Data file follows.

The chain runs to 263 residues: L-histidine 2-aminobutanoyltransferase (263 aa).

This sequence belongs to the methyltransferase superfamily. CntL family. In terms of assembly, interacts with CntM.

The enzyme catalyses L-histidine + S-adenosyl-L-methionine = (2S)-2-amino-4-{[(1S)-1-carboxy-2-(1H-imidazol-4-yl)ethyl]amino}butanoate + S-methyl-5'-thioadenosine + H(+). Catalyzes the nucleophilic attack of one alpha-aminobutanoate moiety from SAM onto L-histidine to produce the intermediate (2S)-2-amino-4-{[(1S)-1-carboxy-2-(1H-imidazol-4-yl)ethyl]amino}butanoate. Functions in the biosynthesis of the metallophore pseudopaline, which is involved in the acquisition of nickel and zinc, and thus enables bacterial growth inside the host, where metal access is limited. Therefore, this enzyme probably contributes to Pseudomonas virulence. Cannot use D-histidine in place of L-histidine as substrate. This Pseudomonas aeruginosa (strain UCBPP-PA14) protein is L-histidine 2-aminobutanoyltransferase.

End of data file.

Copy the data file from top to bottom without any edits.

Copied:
The chain runs to 263 residues: L-histidine 2-aminobutanoyltransferase (263 aa).

This sequence belongs to the methyltransferase superfamily. CntL family. In terms of assembly, interacts with CntM.

The enzyme catalyses L-histidine + S-adenosyl-L-methionine = (2S)-2-amino-4-{[(1S)-1-carboxy-2-(1H-imidazol-4-yl)ethyl]amino}butanoate + S-methyl-5'-thioadenosine + H(+). Catalyzes the nucleophilic attack of one alpha-aminobutanoate moiety from SAM onto L-histidine to produce the intermediate (2S)-2-amino-4-{[(1S)-1-carboxy-2-(1H-imidazol-4-yl)ethyl]amino}butanoate. Functions in the biosynthesis of the metallophore pseudopaline, which is involved in the acquisition of nickel and zinc, and thus enables bacterial growth inside the host, where metal access is limited. Therefore, this enzyme probably contributes to Pseudomonas virulence. Cannot use D-histidine in place of L-histidine as substrate. This Pseudomonas aeruginosa (strain UCBPP-PA14) protein is L-histidine 2-aminobutanoyltransferase.